Will manufacturing return to America?


There’s been a lot of discussion lately about manufacturing returning to within the United States. Ford, Caterpillar and GE are a few companies that are shifting a portion of their manufacturing back to America. And the latest crisis at the west coast ports clearly shows one advantage of decreasing the route and the supply chain risks for products.

However, while there are many that hope for a return to the old days when the U.S. was a center for manufacturing, there are many challenges and questions for manufacturers to address when deciding where to source their products. Here’s a quick look at a few of those:

    Challenges:       Advantages:
  • The tax and regulatory burdens within the United States are among some of the most difficult worldwide.
  • The cost of labor is much higher, although narrowing, and many companies have difficulty finding the right workers.
  • Electricity costs have risen within the United States since the spending on renewable power has offset saving from cheaper fuel.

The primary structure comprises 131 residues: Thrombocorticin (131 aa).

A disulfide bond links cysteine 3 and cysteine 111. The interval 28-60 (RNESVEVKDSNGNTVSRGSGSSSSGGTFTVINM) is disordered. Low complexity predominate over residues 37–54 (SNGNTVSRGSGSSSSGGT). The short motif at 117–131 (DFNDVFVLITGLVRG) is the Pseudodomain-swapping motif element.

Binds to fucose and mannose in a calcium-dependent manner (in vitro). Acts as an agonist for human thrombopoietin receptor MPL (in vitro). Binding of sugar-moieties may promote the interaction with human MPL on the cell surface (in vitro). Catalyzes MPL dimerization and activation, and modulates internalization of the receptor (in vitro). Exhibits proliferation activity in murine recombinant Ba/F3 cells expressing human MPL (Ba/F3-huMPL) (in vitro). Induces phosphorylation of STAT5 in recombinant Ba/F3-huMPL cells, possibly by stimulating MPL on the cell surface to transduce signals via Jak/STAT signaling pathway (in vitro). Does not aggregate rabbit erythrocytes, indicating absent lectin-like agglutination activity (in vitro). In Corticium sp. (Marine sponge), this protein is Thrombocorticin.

• Manufacturing within the United States allows the supply chain to be much more predictable and responsive as well as cutting down on the number of potential problems  that can arise as goods move toward their destination
  • Advances in automation could cut down on the relatively high labor costs within the United States. Plus labor costs are rising in many emerging markets – in China they grew by 10 percent last year alone.
  • Raw material costs in America are some of the lowest in the world – that includes oil and natural gas costs since America has recently become a top producer of these.
  • Decrease or delay the chance of having intellectual capital stolen.

Despite the increased amount of discussion about reshoring, currently there hasn’t been a predominant trend for manufacturing to return to America. For both manufacturers and those involved in supply chain management, it will be interesting and important to watch for any changes in this trend.